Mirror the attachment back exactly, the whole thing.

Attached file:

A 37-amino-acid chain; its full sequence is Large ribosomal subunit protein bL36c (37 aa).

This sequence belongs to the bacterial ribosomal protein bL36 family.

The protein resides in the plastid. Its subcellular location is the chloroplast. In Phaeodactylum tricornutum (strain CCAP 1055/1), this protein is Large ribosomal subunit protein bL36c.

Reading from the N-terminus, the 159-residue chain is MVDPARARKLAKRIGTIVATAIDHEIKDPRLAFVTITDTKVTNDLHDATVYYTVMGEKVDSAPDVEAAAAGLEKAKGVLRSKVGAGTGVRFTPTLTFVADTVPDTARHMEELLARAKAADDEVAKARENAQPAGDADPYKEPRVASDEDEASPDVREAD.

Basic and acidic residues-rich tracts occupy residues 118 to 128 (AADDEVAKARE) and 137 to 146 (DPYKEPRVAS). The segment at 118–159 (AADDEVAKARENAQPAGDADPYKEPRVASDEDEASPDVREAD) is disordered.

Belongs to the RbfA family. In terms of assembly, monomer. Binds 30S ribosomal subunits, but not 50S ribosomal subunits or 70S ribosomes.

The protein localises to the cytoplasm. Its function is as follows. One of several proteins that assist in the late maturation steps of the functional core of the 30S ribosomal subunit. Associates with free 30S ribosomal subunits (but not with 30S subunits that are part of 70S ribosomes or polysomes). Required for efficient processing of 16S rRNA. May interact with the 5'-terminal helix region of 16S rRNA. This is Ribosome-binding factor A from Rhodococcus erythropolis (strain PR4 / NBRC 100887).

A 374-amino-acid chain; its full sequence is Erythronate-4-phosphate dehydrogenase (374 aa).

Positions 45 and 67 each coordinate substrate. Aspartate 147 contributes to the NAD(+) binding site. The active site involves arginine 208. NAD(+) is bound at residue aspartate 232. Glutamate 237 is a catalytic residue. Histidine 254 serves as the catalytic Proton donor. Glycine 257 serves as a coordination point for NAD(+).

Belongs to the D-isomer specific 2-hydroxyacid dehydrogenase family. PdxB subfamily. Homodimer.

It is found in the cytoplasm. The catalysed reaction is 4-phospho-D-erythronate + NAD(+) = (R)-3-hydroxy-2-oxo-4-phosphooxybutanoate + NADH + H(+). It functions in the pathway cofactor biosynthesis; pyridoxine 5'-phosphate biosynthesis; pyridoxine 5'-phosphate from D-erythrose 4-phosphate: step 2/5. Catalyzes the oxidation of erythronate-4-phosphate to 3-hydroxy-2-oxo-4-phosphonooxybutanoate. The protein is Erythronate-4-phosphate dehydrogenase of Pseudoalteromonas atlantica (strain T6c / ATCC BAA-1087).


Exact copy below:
A 37-amino-acid chain; its full sequence is Large ribosomal subunit protein bL36c (37 aa).

This sequence belongs to the bacterial ribosomal protein bL36 family.

The protein resides in the plastid. Its subcellular location is the chloroplast. In Phaeodactylum tricornutum (strain CCAP 1055/1), this protein is Large ribosomal subunit protein bL36c.

Reading from the N-terminus, the 159-residue chain is MVDPARARKLAKRIGTIVATAIDHEIKDPRLAFVTITDTKVTNDLHDATVYYTVMGEKVDSAPDVEAAAAGLEKAKGVLRSKVGAGTGVRFTPTLTFVADTVPDTARHMEELLARAKAADDEVAKARENAQPAGDADPYKEPRVASDEDEASPDVREAD.

Basic and acidic residues-rich tracts occupy residues 118 to 128 (AADDEVAKARE) and 137 to 146 (DPYKEPRVAS). The segment at 118–159 (AADDEVAKARENAQPAGDADPYKEPRVASDEDEASPDVREAD) is disordered.

Belongs to the RbfA family. In terms of assembly, monomer. Binds 30S ribosomal subunits, but not 50S ribosomal subunits or 70S ribosomes.

The protein localises to the cytoplasm. Its function is as follows. One of several proteins that assist in the late maturation steps of the functional core of the 30S ribosomal subunit. Associates with free 30S ribosomal subunits (but not with 30S subunits that are part of 70S ribosomes or polysomes). Required for efficient processing of 16S rRNA. May interact with the 5'-terminal helix region of 16S rRNA. This is Ribosome-binding factor A from Rhodococcus erythropolis (strain PR4 / NBRC 100887).

A 374-amino-acid chain; its full sequence is Erythronate-4-phosphate dehydrogenase (374 aa).

Positions 45 and 67 each coordinate substrate. Aspartate 147 contributes to the NAD(+) binding site. The active site involves arginine 208. NAD(+) is bound at residue aspartate 232. Glutamate 237 is a catalytic residue. Histidine 254 serves as the catalytic Proton donor. Glycine 257 serves as a coordination point for NAD(+).

Belongs to the D-isomer specific 2-hydroxyacid dehydrogenase family. PdxB subfamily. Homodimer.

It is found in the cytoplasm. The catalysed reaction is 4-phospho-D-erythronate + NAD(+) = (R)-3-hydroxy-2-oxo-4-phosphooxybutanoate + NADH + H(+). It functions in the pathway cofactor biosynthesis; pyridoxine 5'-phosphate biosynthesis; pyridoxine 5'-phosphate from D-erythrose 4-phosphate: step 2/5. Catalyzes the oxidation of erythronate-4-phosphate to 3-hydroxy-2-oxo-4-phosphonooxybutanoate. The protein is Erythronate-4-phosphate dehydrogenase of Pseudoalteromonas atlantica (strain T6c / ATCC BAA-1087).